November 2, 2001

India, Pakistan Talk Peace and Security

The leaders of India and Pakistan held cordial and frank talks in the shadow of a monument to love yesterday, hoping to find a way out of more than 50 years of bitter enmity.

"The talks were held in a very cordial, frank and constructive manner," foreign ministry spokeswoman Nirupama Rao told a news conference after the first session of talks between Indian Prime Minister Atal Behari Vajpayee and Pakistani President Pervez Musharraf.

The two men spoke one-on-one for nearly two hours, stoking speculation among the hundreds of journalists covering the event that the first summit between the nuclear-capable rivals in more than two years had got off to a good start.

Rao gave no indication as to what the two men spoke about, but the summit had been expected to focus on troubled Kashmir, over which India and Pakistan have gone to war twice since gaining independence from Britain in 1947.

Rao said the two leaders would meet again yesterday and again today and that Vajpayee had accepted an invitation to visit Pakistan later this year.

India had made it clear that it wanted to tackle several issues and not just Kashmir at the summit, but Pakistan has underlined its determination to keep the spotlight on the Himalayan territory.

"The legacy of the past is not a happy one," Musharraf told the guests of banquet at the president's palace in New Delhi late on Saturday. "Blood has been spilt; precious lives have been lost. We owe it to our future generations to do our utmost to open a new chapter of goodwill and co-operation."

"I believe there can be no military solution of this dispute. It can and must be resolved peacefully." The president received a red carpet welcome in the Indian capital despite lingering rancour over an undeclared war on the snow-capped peaks of Kargil in Kashmir two years ago for which he was widely blamed - and reviled.

Despite heavy security in Agra, a group of Indians staged a protest there to demand that Pakistan return 54 prisoners of war New Delhi says have been held since the conflict of 1971, which led to the creation of Bangladesh. Pakistan denies holding any prisoners of war.

They also demanded an apology from Musharraf for Kargil.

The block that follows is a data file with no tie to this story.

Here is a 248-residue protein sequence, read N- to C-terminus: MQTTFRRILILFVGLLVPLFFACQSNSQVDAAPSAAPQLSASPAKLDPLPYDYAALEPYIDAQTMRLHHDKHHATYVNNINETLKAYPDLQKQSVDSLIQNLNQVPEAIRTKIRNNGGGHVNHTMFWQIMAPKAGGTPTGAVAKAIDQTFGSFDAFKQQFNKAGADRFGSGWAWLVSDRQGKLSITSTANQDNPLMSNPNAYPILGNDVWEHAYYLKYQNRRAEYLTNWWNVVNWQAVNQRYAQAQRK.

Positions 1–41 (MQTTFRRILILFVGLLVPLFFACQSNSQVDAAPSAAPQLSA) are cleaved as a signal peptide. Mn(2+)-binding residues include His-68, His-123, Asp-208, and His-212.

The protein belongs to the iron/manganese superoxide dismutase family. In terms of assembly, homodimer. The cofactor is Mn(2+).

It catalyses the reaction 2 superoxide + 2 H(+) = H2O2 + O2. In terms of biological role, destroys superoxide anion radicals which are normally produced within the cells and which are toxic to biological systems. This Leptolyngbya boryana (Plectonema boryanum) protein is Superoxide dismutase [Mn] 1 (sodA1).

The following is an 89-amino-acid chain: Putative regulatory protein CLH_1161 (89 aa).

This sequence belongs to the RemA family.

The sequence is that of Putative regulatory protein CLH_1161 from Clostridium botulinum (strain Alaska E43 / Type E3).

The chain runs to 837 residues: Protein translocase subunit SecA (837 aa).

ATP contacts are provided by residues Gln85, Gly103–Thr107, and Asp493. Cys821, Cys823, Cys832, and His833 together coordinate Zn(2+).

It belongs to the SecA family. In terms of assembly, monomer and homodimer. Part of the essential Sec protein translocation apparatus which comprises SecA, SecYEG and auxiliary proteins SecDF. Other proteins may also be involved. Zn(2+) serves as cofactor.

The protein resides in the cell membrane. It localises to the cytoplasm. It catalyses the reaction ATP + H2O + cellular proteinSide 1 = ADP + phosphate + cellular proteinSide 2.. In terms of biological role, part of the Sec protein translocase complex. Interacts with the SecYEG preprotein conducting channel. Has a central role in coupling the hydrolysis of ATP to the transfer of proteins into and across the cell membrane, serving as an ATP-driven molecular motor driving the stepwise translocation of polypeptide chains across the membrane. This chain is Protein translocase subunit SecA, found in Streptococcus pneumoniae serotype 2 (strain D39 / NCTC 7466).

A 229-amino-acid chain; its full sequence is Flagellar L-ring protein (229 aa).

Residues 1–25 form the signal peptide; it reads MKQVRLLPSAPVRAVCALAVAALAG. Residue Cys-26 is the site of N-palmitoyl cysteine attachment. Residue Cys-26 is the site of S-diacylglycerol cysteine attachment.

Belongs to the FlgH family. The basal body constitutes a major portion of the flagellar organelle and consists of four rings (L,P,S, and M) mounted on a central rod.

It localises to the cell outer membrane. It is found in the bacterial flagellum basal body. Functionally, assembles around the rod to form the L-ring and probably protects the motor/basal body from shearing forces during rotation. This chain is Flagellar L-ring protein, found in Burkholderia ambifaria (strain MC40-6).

But the mood was generally upbeat as Vajpayee and Musharraf went into their talks.

"To Agra, with a smile on the face of the general," said the headline across the front of The Indian Express, describing Saturday's inaugural day of Musharraf's visit as "the soft sell" before the hard talking in Agra.

There was mounting speculation that there could be an agreement to pull back troops from the high-altitude battlefront on the Siachen glacier in northern Kashmir where Indian troops are maintained at great expense by air and both sides suffer from the inhospitable climate and terrain.

"Candour eases summit tension," said The Asian Age. But its list of key questions for the summit leaders was whether a process would begin to resolve the Kashmir problem.

Underlining the unrelenting nature of that dispute, there was fresh violence yesterday inside the Indian-controlled part of the territory, where a revolt has raged since 1989.

The Indian army said 10 people had been killed in clashes with separatist guerrillas near the Line of Control, a ceasefire line dividing Indian and Pakistani troops.

Heavy firing across the Line of Control flared for the first time in more than half a year on Friday night, hours before Musharraf's arrival in New Delhi.

Pakistan terms the violence inside Indian-held Kashmir an indigenous rebellion to which it gives only moral support. India accuses Pakistan of aiding those fighting to end Indian control.

Musharraf, risking the annoyance of his hosts, demonstrated Islamabad's traditional position that the future of Kashmir should be decided by a referendum among Kashmiris by meeting separatist leaders privately in New Delhi on Saturday.

Since both countries demonstrated their ability to build nuclear weapons three years ago, international concerns about conflict in an area holding a fifth of the world's population have deepened.

(China Daily 07/16/2001)

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